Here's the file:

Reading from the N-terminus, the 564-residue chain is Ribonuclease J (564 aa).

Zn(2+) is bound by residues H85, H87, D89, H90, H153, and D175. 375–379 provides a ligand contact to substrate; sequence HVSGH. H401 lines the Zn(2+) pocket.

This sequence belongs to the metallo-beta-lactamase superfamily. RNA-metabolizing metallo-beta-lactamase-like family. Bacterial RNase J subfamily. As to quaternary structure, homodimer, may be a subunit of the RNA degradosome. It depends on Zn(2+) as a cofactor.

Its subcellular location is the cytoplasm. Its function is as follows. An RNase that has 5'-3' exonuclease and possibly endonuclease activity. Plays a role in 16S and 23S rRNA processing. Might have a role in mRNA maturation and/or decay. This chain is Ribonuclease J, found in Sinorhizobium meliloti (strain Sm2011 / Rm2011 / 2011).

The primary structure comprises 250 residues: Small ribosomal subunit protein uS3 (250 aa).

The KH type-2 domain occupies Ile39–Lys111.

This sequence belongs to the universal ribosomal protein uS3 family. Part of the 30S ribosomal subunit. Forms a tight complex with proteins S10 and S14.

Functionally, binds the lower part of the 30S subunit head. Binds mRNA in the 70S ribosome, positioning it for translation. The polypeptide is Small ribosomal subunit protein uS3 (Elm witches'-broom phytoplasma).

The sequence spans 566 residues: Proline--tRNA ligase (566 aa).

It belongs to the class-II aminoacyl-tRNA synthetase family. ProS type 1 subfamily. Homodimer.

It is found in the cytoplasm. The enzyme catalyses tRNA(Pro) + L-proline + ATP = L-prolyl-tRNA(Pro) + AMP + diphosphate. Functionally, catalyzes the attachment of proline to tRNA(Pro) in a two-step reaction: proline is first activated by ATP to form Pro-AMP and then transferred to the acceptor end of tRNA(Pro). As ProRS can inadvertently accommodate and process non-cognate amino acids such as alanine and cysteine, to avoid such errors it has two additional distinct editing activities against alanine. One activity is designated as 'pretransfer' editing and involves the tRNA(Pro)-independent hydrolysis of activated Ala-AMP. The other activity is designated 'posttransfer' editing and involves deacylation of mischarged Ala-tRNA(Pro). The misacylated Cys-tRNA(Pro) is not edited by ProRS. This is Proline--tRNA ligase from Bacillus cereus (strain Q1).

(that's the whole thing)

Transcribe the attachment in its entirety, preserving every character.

Reading from the N-terminus, the 564-residue chain is Ribonuclease J (564 aa).

Zn(2+) is bound by residues H85, H87, D89, H90, H153, and D175. 375–379 provides a ligand contact to substrate; sequence HVSGH. H401 lines the Zn(2+) pocket.

This sequence belongs to the metallo-beta-lactamase superfamily. RNA-metabolizing metallo-beta-lactamase-like family. Bacterial RNase J subfamily. As to quaternary structure, homodimer, may be a subunit of the RNA degradosome. It depends on Zn(2+) as a cofactor.

Its subcellular location is the cytoplasm. Its function is as follows. An RNase that has 5'-3' exonuclease and possibly endonuclease activity. Plays a role in 16S and 23S rRNA processing. Might have a role in mRNA maturation and/or decay. This chain is Ribonuclease J, found in Sinorhizobium meliloti (strain Sm2011 / Rm2011 / 2011).

The primary structure comprises 250 residues: Small ribosomal subunit protein uS3 (250 aa).

The KH type-2 domain occupies Ile39–Lys111.

This sequence belongs to the universal ribosomal protein uS3 family. Part of the 30S ribosomal subunit. Forms a tight complex with proteins S10 and S14.

Functionally, binds the lower part of the 30S subunit head. Binds mRNA in the 70S ribosome, positioning it for translation. The polypeptide is Small ribosomal subunit protein uS3 (Elm witches'-broom phytoplasma).

The sequence spans 566 residues: Proline--tRNA ligase (566 aa).

It belongs to the class-II aminoacyl-tRNA synthetase family. ProS type 1 subfamily. Homodimer.

It is found in the cytoplasm. The enzyme catalyses tRNA(Pro) + L-proline + ATP = L-prolyl-tRNA(Pro) + AMP + diphosphate. Functionally, catalyzes the attachment of proline to tRNA(Pro) in a two-step reaction: proline is first activated by ATP to form Pro-AMP and then transferred to the acceptor end of tRNA(Pro). As ProRS can inadvertently accommodate and process non-cognate amino acids such as alanine and cysteine, to avoid such errors it has two additional distinct editing activities against alanine. One activity is designated as 'pretransfer' editing and involves the tRNA(Pro)-independent hydrolysis of activated Ala-AMP. The other activity is designated 'posttransfer' editing and involves deacylation of mischarged Ala-tRNA(Pro). The misacylated Cys-tRNA(Pro) is not edited by ProRS. This is Proline--tRNA ligase from Bacillus cereus (strain Q1).